There are many fine books on how to structure a novel. James Scott Bell’s classic, Plot & Structure, comes to mind. Add to the list author and blogger KM Weiland’s latest book, Structuring Your Novel: Essential Keys for Writing an Outstanding Story.
Weiland takes an analytical approach to the topic, but writes in clear prose and uses examples from film and literature to re-enforce her points. The book is divided into three parts: story structure, scene structure, and sentence structure. Like Bell, Weiland advocates the three-act story structure. She takes the reader through the various plot points that propel the story forward. She also covers topics like effective beginnings, opening chapter pitfalls, introducing characters, stakes and setting, and when to bait the hook and when to initiate the inciting incident.
One of the best aspects of this book is the detailed explanation how to handle the third act. This is where books succeed or fail. Weiland presents a comprehensive analysis of the climax, resolution and effective endings. “The Climax is where you have to pull out your big guns. This is a series of scenes that needs to wow the reader. Dig deep for your most extraordinary and imaginative ideas,” she writes.
She advises writers to set up the ending by foreshadowing it. “Inevitability and unexpectedness are the two key ingredients necessary in every perfect ending. And yet they’re incompatible…The trick to successfully combining inevitability and unexpectedness rests primarily upon two different factors: foreshadowing and complications,” she writes.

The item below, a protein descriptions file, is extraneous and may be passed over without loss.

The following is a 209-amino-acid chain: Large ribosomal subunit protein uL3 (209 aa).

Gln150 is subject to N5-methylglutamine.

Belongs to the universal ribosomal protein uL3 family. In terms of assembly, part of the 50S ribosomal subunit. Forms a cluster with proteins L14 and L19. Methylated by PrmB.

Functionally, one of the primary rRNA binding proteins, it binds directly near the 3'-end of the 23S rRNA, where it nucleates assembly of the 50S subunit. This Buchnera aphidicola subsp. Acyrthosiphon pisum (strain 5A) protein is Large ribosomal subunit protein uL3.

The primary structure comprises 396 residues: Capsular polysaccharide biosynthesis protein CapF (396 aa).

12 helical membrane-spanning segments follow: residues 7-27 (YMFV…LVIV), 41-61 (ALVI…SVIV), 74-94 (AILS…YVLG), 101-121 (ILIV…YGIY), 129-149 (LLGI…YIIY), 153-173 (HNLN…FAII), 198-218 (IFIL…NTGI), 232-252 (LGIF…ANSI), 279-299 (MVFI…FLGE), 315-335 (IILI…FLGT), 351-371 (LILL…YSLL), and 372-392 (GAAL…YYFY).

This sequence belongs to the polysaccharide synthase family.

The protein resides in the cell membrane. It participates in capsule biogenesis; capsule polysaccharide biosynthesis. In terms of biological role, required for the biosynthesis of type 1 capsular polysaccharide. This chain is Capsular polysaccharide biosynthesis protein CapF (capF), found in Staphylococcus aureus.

While the section on story structure is worth the price of the book alone, Weiland offers a detailed discussion of how to build effective scenes in the following section. Weiland breaks down the Scene (capital S) into two segments: scene and sequel. The scene is the action part and consists of three elements: goal-conflict-disaster. The sequel is the reaction part of the Scene: reaction, dilemma and decision.
Some of the insights I found most compelling included:
“Character and change. That’s what story is all about. We take a person and we force him onto a journey that will change him forever.”
“Readers love action (whatever its manifestation), and authors can’t create a story without it. But without character reactions, all that juicy action will lack context, and, as a result, meaning.
This book is an essential resource, especially for new writers.
KM Weiland writes historical and speculative fiction. She is the author of six novels and another excellent craft of fiction book, Outlining Your Novel: Map Your Way to Success. Her blog, Wordplay, is an excellent resource for writers.